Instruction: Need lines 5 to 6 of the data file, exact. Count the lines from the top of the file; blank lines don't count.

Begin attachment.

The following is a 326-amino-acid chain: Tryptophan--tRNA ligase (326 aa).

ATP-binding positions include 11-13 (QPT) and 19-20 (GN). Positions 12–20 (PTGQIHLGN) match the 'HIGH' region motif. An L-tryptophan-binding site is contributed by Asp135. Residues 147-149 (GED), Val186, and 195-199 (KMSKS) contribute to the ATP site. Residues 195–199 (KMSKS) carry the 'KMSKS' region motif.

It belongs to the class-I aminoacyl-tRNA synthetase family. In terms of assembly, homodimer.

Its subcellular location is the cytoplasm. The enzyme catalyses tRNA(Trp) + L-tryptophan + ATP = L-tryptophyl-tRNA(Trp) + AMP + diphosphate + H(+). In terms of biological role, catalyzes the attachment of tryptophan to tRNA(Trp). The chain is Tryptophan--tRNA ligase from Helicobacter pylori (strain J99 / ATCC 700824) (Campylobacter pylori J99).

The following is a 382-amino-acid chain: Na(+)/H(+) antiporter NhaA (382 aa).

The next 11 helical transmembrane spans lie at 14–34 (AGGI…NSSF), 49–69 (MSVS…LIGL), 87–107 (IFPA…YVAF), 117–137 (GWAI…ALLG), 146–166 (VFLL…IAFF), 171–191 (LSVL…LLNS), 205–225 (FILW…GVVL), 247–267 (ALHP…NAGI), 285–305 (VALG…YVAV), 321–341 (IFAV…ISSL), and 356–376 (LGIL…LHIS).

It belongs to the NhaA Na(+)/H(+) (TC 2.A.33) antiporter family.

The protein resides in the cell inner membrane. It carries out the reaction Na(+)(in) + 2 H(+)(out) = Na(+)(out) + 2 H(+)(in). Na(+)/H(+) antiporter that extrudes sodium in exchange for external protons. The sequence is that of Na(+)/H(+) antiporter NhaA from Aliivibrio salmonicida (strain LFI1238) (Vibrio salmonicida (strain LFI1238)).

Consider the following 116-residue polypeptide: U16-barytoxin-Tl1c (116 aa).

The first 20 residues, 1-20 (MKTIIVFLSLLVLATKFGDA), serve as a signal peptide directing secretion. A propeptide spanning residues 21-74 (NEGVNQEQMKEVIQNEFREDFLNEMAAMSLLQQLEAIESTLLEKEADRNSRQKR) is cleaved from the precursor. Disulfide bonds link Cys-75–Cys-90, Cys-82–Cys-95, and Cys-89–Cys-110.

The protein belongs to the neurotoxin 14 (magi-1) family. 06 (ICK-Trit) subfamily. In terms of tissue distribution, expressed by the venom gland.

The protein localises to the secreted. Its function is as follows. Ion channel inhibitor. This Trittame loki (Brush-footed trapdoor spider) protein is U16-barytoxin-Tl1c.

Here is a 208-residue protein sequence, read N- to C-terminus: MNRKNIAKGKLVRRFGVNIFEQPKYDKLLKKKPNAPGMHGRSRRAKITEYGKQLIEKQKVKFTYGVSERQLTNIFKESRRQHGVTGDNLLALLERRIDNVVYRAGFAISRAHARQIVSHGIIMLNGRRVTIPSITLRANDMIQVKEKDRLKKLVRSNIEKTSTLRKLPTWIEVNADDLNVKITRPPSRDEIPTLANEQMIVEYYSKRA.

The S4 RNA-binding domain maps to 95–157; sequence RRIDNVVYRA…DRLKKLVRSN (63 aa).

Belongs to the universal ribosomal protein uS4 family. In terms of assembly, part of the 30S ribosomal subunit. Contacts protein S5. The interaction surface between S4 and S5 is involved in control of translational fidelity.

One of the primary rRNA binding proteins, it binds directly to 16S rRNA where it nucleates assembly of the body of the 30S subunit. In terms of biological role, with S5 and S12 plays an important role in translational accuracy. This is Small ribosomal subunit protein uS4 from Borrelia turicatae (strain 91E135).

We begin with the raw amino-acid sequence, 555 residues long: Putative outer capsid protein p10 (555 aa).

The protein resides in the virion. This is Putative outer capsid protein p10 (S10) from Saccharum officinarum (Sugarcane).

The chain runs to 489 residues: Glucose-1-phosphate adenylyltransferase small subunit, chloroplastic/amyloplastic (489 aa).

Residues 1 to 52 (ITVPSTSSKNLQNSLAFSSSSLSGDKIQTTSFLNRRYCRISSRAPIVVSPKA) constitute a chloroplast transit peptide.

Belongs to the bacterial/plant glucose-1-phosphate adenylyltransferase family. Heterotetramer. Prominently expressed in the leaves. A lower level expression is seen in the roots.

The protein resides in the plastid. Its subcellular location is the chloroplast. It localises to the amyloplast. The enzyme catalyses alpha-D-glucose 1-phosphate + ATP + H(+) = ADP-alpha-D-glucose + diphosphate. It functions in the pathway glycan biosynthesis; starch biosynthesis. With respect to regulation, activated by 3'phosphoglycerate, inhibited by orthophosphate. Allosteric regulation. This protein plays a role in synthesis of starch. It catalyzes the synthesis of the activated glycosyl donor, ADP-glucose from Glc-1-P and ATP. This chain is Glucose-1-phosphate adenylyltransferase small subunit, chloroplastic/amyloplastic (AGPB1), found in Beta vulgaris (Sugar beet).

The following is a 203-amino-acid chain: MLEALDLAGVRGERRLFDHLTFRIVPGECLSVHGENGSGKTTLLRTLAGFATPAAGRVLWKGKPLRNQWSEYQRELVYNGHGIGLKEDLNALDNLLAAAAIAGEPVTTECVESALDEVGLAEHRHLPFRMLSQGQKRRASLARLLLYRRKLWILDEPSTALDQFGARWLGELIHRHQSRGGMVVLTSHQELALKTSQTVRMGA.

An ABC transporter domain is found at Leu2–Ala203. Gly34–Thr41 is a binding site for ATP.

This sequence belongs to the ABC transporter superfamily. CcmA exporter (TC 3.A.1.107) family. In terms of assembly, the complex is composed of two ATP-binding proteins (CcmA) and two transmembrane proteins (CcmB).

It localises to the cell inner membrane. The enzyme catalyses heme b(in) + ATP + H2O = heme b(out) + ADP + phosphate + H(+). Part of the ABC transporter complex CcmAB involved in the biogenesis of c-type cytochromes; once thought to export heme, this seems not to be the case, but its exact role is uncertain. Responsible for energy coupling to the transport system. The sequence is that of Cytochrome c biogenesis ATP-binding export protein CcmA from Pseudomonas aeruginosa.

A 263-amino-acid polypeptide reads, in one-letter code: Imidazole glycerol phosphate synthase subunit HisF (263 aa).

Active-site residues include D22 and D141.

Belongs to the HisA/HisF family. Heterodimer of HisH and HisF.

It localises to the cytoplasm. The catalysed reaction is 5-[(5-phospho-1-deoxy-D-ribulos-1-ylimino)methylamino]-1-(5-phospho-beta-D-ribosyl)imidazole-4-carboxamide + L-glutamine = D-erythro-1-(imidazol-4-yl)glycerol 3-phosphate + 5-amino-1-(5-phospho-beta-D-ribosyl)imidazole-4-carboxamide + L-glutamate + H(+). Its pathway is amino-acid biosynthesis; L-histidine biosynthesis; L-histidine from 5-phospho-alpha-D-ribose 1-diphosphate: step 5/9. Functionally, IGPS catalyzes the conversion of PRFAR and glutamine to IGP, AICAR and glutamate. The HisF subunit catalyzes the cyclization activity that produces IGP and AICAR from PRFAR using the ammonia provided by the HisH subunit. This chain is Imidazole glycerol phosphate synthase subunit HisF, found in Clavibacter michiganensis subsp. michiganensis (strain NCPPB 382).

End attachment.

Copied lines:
The following is a 382-amino-acid chain: Na(+)/H(+) antiporter NhaA (382 aa).

The next 11 helical transmembrane spans lie at 14–34 (AGGI…NSSF), 49–69 (MSVS…LIGL), 87–107 (IFPA…YVAF), 117–137 (GWAI…ALLG), 146–166 (VFLL…IAFF), 171–191 (LSVL…LLNS), 205–225 (FILW…GVVL), 247–267 (ALHP…NAGI), 285–305 (VALG…YVAV), 321–341 (IFAV…ISSL), and 356–376 (LGIL…LHIS).